Also, to me part of the murder is murder in the sense that it's about the rage that we all have to swallow. But part of it isn't and that's what I'm saying and it's maybe a little reductive or whatever to to explain that. But to me it's sort of this metaphor for the necessity or the possible arguable necessity to erase, deconstruct, dismantle existing structures. Like it raises a question from me of how do we correct this and do we need to sort of glue in existing structures.Sort of the basic idea of radical feminism, right? Like we cannot correct it within existing structures. Do we need to dismantle the existing ones in order to make room for the new in order to start over? And I'm not saying there is, but that's sort of the question in my mind that this narrator is-

What was it like taking this digital movement and putting it into a different medium?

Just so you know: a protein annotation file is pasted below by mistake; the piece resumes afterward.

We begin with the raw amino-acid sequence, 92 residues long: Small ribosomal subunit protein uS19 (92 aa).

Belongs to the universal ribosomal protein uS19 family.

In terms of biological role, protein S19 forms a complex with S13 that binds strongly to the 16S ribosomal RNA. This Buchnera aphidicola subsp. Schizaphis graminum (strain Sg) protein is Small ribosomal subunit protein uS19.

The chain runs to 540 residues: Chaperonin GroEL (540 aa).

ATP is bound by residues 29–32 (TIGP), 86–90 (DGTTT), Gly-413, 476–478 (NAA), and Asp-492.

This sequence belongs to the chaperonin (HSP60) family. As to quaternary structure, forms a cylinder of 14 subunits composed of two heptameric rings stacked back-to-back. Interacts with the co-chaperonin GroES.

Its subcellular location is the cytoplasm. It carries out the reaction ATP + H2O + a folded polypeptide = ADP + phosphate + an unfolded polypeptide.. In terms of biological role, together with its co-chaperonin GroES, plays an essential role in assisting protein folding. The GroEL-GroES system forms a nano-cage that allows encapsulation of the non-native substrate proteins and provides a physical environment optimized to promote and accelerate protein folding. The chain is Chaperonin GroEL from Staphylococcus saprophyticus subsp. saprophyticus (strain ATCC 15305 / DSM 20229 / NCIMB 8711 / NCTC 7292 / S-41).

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On the one hand I'll always, until the day I die, will be thankful to this hashtag, thankful to this revolution that started on the internet, thankful to the space it gave to so many women to tell their stories, the strength that gave them and on and on and on. I can go on so long about it. And yet, when you think about almost anything that has mattered, especially if you think of actual revolutions, anything political that has transpired, that has made a difference in our world from even though you know, let's say the 1970s when the internet started slowly tiny, tiny steps to become what it is now. But even when you really think about just the last 10 years or so in terms of when social media has started to play a part, the way I see it at least, the internet really is just kind of our rehearsal space, if you will, or like where a lot of stuff happens so that it can happen in the physical world.